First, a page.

Diane Keaton Wants Pets Home For The Holidays


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December, 2004
“All these pets are just sitting there waiting for someone to give them a home,” says Academy Award winning actress Diane Keaton. “All these pets are just sitting there waiting for someone to give them a home,” says Academy Award winning actress Diane Keaton. “What a great thing to do over Christmas. You can give them a home!”

Keaton is positively ebullient about the Helen Woodward Animal Center in Rancho Santa Fe, CA and their campaign “IAMS Have A Heart: Home 4 The Holidays.” Originally a local effort (beginning in 1999), now a sweeping national campaign which includes more than 1,300 shelters around the country, and the expected adoption over more than 300,000 animals this holiday season.

“Our goal has always been to give orphan animals a chance,” says Mike Arms, president of the Helen Woodward Animal Center

“Home 4 The Holidays” flies in the face of how animal shelters have been operating over the past decade or so. Many facilities intentionally process fewer adoptions around Christmas, and it hasn’t been unusual for them close all together. The customary thinking has been that people who adopt around Christmas are making an impulsive decision, and as a result are more likely to return the animals.

It turns out that recent data demonstrates it’s no longer true that people who adopt from shelters at Christmas time are more likely to relinquish the animals. In fact, the National Council on Pet Population Study & Policy from 2000 indicates that pets purchased as gifts are, in fact, less likely to be relinquished by their new families.

Arms explains, “Years ago, shelters didn’t screen clients as shelters do today. Also, if there was some problem or question with the pet, shelters didn’t have the resources they do today to help people through any issues.”

Of course, years ago people weren’t as likely to go to shelters in the first place. They more than likely might to go a pet store and ask ‘How much is that doggy in the window?”

Arms says, “We’re in the business of saving lives. If people are going to buy an animal for little Johnny or Jill anyway, I want them to visit our shelter; I want to keep our doors open and enthusiastically say ‘Come here!’ Shelters who close give people no other choice than to go to a pet store or a backyard breeder. Of course, those choices don’t save lives, and they’re not the best choices for people seeking a pet.

“You try taking an animal back to a pet store if there’s a problem,” says Keaton. “No, that’s not going to happen. So, if people had a problem with the pet, they’d just dump it somewhere or throw it in the pound.”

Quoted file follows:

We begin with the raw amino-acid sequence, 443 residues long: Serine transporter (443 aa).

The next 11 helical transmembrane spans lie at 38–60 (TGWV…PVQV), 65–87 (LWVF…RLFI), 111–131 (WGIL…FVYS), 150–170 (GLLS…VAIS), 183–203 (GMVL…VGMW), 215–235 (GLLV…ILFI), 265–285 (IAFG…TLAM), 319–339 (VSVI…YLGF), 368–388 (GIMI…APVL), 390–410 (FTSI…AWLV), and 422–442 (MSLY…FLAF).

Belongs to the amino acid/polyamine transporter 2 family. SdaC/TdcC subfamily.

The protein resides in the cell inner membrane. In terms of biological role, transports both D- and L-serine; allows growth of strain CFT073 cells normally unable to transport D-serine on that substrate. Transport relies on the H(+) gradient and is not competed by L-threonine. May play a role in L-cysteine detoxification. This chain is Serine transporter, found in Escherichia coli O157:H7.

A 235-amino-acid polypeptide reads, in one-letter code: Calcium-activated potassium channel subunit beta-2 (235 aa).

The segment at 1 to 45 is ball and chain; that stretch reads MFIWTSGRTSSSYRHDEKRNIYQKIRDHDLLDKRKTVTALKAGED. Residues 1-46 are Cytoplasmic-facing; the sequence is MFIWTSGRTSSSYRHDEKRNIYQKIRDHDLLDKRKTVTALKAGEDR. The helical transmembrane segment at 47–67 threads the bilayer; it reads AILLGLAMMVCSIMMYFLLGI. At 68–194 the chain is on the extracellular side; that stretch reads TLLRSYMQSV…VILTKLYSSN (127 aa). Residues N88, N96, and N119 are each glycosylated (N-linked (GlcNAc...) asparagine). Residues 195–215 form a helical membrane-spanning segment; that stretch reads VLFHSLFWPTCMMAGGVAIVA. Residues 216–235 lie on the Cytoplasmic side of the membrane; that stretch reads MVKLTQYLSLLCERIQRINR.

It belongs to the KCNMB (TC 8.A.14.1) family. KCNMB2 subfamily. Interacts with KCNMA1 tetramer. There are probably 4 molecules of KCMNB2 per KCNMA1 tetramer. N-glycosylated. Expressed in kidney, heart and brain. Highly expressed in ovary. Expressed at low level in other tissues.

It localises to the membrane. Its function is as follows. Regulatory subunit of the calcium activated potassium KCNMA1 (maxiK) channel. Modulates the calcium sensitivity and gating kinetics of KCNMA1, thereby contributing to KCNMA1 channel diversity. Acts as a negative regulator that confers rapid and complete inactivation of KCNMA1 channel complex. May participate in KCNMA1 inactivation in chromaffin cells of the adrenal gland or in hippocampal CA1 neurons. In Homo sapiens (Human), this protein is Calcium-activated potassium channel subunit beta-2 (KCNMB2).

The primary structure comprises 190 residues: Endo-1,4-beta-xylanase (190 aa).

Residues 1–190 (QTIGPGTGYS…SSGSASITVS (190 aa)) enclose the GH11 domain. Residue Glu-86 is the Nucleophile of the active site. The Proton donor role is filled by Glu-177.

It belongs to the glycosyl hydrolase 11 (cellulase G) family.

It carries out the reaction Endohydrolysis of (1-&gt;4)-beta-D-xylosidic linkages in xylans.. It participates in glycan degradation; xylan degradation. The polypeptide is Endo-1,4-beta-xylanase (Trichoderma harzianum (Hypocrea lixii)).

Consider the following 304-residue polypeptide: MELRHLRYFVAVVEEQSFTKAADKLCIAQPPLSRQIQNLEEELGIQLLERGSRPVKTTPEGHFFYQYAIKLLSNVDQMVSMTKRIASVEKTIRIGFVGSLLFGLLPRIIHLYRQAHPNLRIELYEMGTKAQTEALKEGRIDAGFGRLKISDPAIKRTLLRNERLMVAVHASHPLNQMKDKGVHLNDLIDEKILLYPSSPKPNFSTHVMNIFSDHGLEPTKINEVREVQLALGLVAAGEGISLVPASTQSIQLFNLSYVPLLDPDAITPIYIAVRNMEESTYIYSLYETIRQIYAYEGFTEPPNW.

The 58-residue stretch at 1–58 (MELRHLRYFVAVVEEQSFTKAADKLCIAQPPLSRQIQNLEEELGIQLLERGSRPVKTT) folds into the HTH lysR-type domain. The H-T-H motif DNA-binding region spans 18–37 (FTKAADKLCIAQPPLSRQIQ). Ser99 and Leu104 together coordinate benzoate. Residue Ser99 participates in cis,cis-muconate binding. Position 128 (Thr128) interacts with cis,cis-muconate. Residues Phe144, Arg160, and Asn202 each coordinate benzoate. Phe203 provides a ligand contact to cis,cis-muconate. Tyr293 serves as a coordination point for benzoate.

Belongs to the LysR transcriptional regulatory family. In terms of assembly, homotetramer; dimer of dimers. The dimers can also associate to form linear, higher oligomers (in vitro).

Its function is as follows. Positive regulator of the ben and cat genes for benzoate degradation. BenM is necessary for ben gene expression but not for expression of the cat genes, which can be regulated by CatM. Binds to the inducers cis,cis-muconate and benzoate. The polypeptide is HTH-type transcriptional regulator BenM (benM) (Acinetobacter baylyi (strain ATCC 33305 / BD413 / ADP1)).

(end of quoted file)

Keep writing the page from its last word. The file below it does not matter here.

In fact, Keaton’s current dog, Red, was a dumped dog. The actress, who was nominated for an Academy Award for “Marvin’s Room” (1996) and “Reds” (1981); and won the Oscar for Best Actress for “Annie Hall” (1977), and this year for “Something’s Gotta Give,” was working on a movie “The Only Thrill” (with Diane Lane and Sam Shepherd) in 1997 when she found Red.. The movie was being made in Austin, TX, and Diane was simply walking down the street when Red ambled up to her.

Keaton says, “I thought, ‘I’ve gotta get rid of this dog.’ I had another dog at the time, a dog named Jonesy who had been with me about 12 years. I tried to get somebody else to take Red. I offered incentives to people on the set, like, you know, money, cash. No one took Red. I’m so glad they never did. I love Red dearly; and he was just the found dog no one wanted.”

Red is likely a shepherd/corgi mix, according to Keaton. “Okay, he’s a horrible looking dog. I know that. He has the body of a shepherd and the legs of a corgi,” she begins to laugh.

Red is a senior citizen canine. Keaton says she has a thing for older dogs. “They’re least likely to find a home, and frankly I love them. They’re dogs who frequently have been at homes; they’ve done nothing wrong – their owners have maybe passed on or moved an not taken the dog. It breaks my heart to think they’ve been passed over.”

About to celebrate her 59th birthday, critics thought she was likely too old to win an Academy Award. Is the way we view age in our society detrimental to older people as well as senior pets? “Yes,” she says definitely. “In life, there are young people and there are older people. I don’t have to be the star, but I’m moving onto playing older people. Well, I mean I feel I do not go gently into the dark night. I mean you have to fight all the way in your life for things that matter. Stay active and never concede.”

She continues, “Look what I gained from my old dog Josie. I was given Josie as a gift. No, she was not the dog I had in mind. But I fell in love with Josie. I learned a lot about my capacity for love from Josie.”

She credits the confidence she gained by caring for Josie to encourage her to make the leap to become a parent to two legged children relatively late in life, adopting when she was in her 50’s.

“If you open your hearts and let them in, animals can do a lot,” she adds. “We can all learn from them. What’s so heartbreaking is that so many are in need of homes. I hope people adopt now. Give yourself or your family the gift of love.”

IAMS is giving a $100,000 in grants to twenty participating adoption centers. Participating shelters will give adopting families food samples, coupons, and a five percent discount from Veterinary Pet Insurance.

For further information, check out www.home4theholidays.com or www.iams.com, or call 800-863-4267.